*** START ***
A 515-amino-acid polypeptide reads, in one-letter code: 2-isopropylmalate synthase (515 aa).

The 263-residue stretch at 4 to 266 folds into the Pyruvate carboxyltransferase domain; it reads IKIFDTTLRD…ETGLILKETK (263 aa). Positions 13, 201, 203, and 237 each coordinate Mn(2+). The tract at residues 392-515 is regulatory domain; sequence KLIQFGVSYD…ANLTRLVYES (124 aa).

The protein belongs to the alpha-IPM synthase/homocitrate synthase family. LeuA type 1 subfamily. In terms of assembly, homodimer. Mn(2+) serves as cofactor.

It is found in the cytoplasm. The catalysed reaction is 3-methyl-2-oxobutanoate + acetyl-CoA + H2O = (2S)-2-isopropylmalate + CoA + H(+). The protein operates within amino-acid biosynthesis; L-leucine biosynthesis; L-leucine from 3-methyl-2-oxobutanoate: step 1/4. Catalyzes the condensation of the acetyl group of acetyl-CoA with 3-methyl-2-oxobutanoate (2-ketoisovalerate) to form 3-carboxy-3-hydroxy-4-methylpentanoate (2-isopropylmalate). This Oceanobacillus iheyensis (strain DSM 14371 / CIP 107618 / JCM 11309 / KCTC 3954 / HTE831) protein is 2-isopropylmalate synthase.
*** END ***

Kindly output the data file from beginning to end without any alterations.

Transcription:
A 515-amino-acid polypeptide reads, in one-letter code: 2-isopropylmalate synthase (515 aa).

The 263-residue stretch at 4 to 266 folds into the Pyruvate carboxyltransferase domain; it reads IKIFDTTLRD…ETGLILKETK (263 aa). Positions 13, 201, 203, and 237 each coordinate Mn(2+). The tract at residues 392-515 is regulatory domain; sequence KLIQFGVSYD…ANLTRLVYES (124 aa).

The protein belongs to the alpha-IPM synthase/homocitrate synthase family. LeuA type 1 subfamily. In terms of assembly, homodimer. Mn(2+) serves as cofactor.

It is found in the cytoplasm. The catalysed reaction is 3-methyl-2-oxobutanoate + acetyl-CoA + H2O = (2S)-2-isopropylmalate + CoA + H(+). The protein operates within amino-acid biosynthesis; L-leucine biosynthesis; L-leucine from 3-methyl-2-oxobutanoate: step 1/4. Catalyzes the condensation of the acetyl group of acetyl-CoA with 3-methyl-2-oxobutanoate (2-ketoisovalerate) to form 3-carboxy-3-hydroxy-4-methylpentanoate (2-isopropylmalate). This Oceanobacillus iheyensis (strain DSM 14371 / CIP 107618 / JCM 11309 / KCTC 3954 / HTE831) protein is 2-isopropylmalate synthase.